If the Hong Kong Legislative Council is to be wholly returned by universal suffrage, the question of how it is to be formed cannot be considered in isolation. We need to look at it in the wider context of the governance of Hong Kong as a whole. Under the Basic Law, we have an executive-led government which is not formed by a majority party or by a coalition of parties - and this is yet another unique feature of our system - it is not formed by any party at all.

The Chief Executive is elected by an election committee, but he does not belong to any political party and the Hong Kong government does not have a single vote at its command in the legislature. Senior officials are all civil servants and not political appointees. In fact, we are not LegCo members. We have to consider very carefully how progression to electing the legislature by universal suffrage will impact on the effective governance of Hong Kong by a government with no vote in the legislature and led by a Chief Executive who does not belong to any political party. Given this unprecedented political structure, this will be an enormous challenge.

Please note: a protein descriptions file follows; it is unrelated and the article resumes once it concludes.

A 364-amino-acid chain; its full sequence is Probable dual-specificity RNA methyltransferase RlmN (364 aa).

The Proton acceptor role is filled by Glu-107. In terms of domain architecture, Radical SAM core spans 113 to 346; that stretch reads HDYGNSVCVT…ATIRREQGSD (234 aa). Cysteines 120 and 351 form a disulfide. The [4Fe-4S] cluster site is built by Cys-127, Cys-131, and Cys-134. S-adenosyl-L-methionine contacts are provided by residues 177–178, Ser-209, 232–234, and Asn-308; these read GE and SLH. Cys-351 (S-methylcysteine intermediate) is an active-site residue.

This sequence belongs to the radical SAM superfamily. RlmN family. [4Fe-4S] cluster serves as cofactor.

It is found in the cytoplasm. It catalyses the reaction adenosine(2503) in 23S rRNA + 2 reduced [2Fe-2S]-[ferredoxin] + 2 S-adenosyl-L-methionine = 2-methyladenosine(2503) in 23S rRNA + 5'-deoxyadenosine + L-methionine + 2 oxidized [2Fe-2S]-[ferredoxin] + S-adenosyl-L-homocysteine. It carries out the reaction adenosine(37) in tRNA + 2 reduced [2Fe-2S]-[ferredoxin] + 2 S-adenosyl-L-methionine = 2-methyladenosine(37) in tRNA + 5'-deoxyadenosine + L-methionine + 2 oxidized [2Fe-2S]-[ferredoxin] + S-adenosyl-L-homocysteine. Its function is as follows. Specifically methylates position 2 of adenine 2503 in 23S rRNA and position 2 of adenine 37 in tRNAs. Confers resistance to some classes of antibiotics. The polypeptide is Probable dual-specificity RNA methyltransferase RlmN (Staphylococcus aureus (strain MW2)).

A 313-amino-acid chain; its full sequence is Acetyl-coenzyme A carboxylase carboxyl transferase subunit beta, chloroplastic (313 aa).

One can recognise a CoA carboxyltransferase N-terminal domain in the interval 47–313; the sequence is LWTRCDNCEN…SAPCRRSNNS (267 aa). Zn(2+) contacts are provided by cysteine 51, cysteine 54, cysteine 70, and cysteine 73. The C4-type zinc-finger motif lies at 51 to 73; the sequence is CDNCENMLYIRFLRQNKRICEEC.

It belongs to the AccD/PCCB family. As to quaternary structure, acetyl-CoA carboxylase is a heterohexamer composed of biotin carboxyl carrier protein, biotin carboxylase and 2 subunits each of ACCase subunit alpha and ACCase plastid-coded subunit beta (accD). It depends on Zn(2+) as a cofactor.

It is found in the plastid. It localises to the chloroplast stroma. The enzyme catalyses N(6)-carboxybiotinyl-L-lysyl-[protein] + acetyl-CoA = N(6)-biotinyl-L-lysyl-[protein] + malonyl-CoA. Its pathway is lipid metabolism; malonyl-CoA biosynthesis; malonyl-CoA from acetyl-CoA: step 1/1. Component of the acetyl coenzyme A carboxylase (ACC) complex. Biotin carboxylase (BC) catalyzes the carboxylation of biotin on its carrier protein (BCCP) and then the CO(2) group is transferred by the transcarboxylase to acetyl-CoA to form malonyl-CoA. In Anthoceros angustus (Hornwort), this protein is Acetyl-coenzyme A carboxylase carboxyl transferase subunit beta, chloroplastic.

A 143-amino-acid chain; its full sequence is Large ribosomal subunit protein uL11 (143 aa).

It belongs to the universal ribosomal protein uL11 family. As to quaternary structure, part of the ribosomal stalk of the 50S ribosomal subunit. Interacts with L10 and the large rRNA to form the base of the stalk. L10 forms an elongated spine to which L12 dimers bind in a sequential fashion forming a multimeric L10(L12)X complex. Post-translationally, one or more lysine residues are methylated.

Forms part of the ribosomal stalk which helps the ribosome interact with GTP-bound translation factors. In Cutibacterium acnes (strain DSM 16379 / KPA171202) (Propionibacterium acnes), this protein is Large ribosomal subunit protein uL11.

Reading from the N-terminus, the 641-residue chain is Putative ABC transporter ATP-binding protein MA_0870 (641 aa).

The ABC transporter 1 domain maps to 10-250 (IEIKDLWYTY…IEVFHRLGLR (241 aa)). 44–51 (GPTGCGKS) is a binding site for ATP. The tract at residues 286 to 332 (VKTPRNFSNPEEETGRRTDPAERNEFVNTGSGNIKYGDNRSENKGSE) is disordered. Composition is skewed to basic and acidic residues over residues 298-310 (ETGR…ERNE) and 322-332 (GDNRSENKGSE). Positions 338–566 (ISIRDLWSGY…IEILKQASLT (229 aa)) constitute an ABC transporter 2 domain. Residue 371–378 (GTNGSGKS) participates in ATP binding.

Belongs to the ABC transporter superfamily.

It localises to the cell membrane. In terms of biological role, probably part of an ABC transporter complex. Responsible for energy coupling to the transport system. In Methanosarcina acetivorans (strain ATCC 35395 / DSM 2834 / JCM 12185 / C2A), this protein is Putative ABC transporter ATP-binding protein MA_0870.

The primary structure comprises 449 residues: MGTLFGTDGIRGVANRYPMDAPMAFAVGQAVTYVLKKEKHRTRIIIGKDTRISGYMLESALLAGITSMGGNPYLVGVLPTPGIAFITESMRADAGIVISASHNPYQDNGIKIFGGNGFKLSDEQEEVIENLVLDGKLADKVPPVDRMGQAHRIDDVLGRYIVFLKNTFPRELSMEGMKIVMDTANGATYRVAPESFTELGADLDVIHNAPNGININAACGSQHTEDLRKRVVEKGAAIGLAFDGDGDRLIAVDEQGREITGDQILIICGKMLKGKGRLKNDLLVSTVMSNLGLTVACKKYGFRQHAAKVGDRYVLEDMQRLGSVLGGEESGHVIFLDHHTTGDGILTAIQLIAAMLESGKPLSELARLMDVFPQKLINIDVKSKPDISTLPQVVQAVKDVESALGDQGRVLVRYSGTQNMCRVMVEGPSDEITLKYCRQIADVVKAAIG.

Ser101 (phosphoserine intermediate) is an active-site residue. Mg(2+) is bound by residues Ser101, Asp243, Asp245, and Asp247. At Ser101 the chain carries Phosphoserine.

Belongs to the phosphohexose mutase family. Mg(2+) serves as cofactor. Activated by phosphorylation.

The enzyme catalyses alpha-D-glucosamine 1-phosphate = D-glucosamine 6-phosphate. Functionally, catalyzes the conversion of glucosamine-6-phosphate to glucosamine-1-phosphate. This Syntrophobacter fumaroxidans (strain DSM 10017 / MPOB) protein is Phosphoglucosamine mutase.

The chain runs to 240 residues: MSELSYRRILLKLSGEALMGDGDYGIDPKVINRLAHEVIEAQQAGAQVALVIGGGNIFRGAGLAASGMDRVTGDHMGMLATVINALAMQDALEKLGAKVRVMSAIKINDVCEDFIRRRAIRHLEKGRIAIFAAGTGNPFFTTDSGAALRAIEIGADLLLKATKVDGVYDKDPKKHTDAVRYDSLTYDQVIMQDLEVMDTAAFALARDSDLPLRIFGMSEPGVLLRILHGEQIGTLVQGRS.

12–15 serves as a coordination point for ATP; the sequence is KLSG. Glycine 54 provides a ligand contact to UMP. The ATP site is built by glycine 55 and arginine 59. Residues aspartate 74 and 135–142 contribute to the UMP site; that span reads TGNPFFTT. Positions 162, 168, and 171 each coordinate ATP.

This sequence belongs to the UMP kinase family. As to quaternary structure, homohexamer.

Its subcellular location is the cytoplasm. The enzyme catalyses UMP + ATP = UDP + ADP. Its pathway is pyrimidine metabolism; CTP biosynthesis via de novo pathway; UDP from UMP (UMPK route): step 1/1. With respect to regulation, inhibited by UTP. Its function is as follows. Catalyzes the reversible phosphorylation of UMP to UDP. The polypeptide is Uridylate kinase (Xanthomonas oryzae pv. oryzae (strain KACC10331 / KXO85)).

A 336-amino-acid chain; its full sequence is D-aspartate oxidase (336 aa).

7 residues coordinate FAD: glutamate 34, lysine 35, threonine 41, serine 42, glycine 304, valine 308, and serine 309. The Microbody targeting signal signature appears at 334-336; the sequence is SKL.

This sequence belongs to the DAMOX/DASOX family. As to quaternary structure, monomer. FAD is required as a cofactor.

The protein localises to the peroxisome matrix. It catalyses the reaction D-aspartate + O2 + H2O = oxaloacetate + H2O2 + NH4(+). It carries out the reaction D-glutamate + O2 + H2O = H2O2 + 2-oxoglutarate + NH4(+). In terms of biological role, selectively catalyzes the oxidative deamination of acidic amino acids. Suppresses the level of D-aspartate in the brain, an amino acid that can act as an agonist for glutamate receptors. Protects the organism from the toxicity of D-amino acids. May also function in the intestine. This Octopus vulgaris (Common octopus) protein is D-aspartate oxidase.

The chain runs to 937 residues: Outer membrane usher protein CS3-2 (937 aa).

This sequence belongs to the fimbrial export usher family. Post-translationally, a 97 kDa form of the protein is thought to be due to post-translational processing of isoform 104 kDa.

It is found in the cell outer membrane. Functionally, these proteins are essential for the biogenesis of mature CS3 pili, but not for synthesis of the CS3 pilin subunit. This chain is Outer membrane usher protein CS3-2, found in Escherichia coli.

Ultimately, what the community of Hong Kong is looking for is a constructive and workable relationship between the executive-led government and a legislature elected through universal suffrage. Many stakeholders are involved. However, I think that before we decide exactly when we should move towards universal suffrage, it is necessary for the whole issue to be thoroughly debated in the community. People need to be aware of the different types of models and the ramifications and implications of these models.

Time is an important factor. We are confident that the community will have sufficient time and have a good basis on which to make an informed decision as to how we manage our political landscape after the year 2007. We are sure that we will come out of this process, richer by the experience, more confident of our own abilities to rise to any challenge and more united as a community.

*The history of elections in Hong Kong should be considered in its proper historical context. Prior to 1985, there were no elections of any kind to the Legislative Council - all the seats were either filled by government officials or by appointment. And it was not until 1995 - just five years ago - that we finally saw the demise of the appointed seats in the Legislative Council.